What they decided to do -- Arnold and his superior officers Philip Schuyler and Horatio Gates at Ticonderoga that spring and early summer -- was to build a fleet to try to stop the British. Arnold was largely responsible for that. He was given command of constructing the fleet and then eventually given command of it. He constructed all these banged-together boats -- gondolas; not a Venetian gondola, but a war gondola -- and lots of bateaux and rowing boats and things like that. Lake Champlain is an incredible place to try to sail because you've got big, high mountains on both sides, so you need very maneuverable boats and he didn't have time to build very many maneuverable boats. But he smashed together this rather makeshift little fleet. They didn't have enough rope; they didn't have enough sails; they didn't have anybody who knew how to sail a boat except for Arnold. He did know how to sail a boat because he'd been a trader before the war and had sailed to the Caribbean. But he was practically the only one -- that's not true, but he was among the very few people in that fleet who knew how to sail, who knew how to point a gun on a heaving deck, who knew how to do any of those things.
He did a couple of reconnoitering expeditions with his little fleet up into the lake, and eventually the British did come down. He had put himself behind an island, and they sailed past him before they realized he was there. They had to beat back upwind to get at him, and he was able to take them on one and two at a time and fight them off the first day. They had this enormous ship called Inflexible, which they had brought over from England, taken it down, brought it around into the lake and rebuilt it at the top of the lake. That's what had taken them so long. They didn't come down till October. Everybody was expecting them in August. They didn't come till October because they wanted to wait to get this big ship built, and the reason they wanted to wait to get this big ship built was they'd heard that Benedict Arnold was building a fleet. He by then had a reputation as a formidable soldier, so in a way even though he eventually lost his little fleet, he slowed them down enough so that they did not take Ticonderoga. They didn't even attack Ticonderoga when they finally got down there. They turned and went back, and a week after they went back the lake started to freeze over. They just made it out of there or they would have been stranded for the winter.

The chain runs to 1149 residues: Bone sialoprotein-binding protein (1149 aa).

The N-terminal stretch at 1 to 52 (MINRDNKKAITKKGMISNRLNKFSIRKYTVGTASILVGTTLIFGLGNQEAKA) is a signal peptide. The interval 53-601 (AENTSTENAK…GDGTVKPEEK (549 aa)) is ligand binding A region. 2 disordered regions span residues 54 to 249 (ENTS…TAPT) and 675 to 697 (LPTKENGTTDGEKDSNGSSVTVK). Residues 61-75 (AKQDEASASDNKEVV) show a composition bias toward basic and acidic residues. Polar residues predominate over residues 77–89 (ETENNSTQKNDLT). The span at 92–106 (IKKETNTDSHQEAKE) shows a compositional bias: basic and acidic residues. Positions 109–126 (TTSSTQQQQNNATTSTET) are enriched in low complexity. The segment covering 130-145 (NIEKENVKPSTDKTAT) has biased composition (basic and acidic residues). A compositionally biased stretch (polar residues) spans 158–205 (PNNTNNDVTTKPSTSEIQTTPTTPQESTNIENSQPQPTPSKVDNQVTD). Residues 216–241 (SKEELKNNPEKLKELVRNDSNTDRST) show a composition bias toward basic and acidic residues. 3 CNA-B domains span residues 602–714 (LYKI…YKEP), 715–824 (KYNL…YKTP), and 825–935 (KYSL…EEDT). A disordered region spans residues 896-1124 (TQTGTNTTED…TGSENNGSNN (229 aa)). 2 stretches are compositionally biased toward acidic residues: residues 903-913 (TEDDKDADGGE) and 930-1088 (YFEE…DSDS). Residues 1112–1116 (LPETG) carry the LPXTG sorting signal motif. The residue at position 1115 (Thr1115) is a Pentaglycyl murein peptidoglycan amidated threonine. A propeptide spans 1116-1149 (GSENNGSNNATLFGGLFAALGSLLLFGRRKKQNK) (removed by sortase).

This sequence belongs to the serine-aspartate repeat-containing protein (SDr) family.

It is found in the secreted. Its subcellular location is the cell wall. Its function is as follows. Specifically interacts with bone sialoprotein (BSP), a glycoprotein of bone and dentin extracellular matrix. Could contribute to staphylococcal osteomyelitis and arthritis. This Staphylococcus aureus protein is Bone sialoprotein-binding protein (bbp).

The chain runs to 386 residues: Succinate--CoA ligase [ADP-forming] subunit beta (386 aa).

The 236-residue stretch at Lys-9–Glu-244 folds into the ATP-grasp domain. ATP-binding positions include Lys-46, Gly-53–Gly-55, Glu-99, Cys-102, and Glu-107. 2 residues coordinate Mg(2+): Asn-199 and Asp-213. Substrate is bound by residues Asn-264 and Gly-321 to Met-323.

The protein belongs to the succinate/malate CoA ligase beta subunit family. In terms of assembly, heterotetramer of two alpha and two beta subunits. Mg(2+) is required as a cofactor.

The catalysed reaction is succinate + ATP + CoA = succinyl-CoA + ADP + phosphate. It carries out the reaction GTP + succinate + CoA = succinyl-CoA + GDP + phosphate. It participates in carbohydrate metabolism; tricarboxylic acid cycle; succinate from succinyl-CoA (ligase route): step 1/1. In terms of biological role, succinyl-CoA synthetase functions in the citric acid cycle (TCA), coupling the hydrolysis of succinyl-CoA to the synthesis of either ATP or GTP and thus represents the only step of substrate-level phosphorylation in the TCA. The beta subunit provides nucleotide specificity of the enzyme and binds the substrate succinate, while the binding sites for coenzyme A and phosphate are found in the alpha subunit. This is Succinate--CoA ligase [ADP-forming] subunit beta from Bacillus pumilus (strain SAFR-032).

So people have given him a lot of credit for building the fleet and for that battle that he fought -- that two-day naval battle that he fought with that vastly outmanned, vastly outgunned -- and he was able to just slow them down and do enough damage to really give them something to think about, and as a result they didn't come.
LAMB: When was his first day in the military? What year was it?
BRANDT: Well, in 1775 right away -- because even before Lexington and Concord a lot of the towns throughout the Colonies were raising militia troops, and they were drilling on the green and doing all of this -- Arnold joined the militia troop. He was instrumental in founding the militia troop in New Haven and was elected its captain, which was a great mark of prestige in the community. It meant that his men regarded him well. The minute the news of Lexington and Concord came in April of 1775 he said, "OK, boys, let's go." Most of them went with him. They didn't have to, but most of them did, and they marched up to Cambridge where they met the Continental Army, such as it was. I mean, Washington hadn't even been appointed commander. There wasn't any Continental Army. It was basically local militias who after the British had gotten back into Lexington and Concord and all that blood had been spilled on that terrible two days, they were holed up in Boston, surrounded in all the suburbs by this ragtag little group of local militias, and Arnold just wanted to go up and help.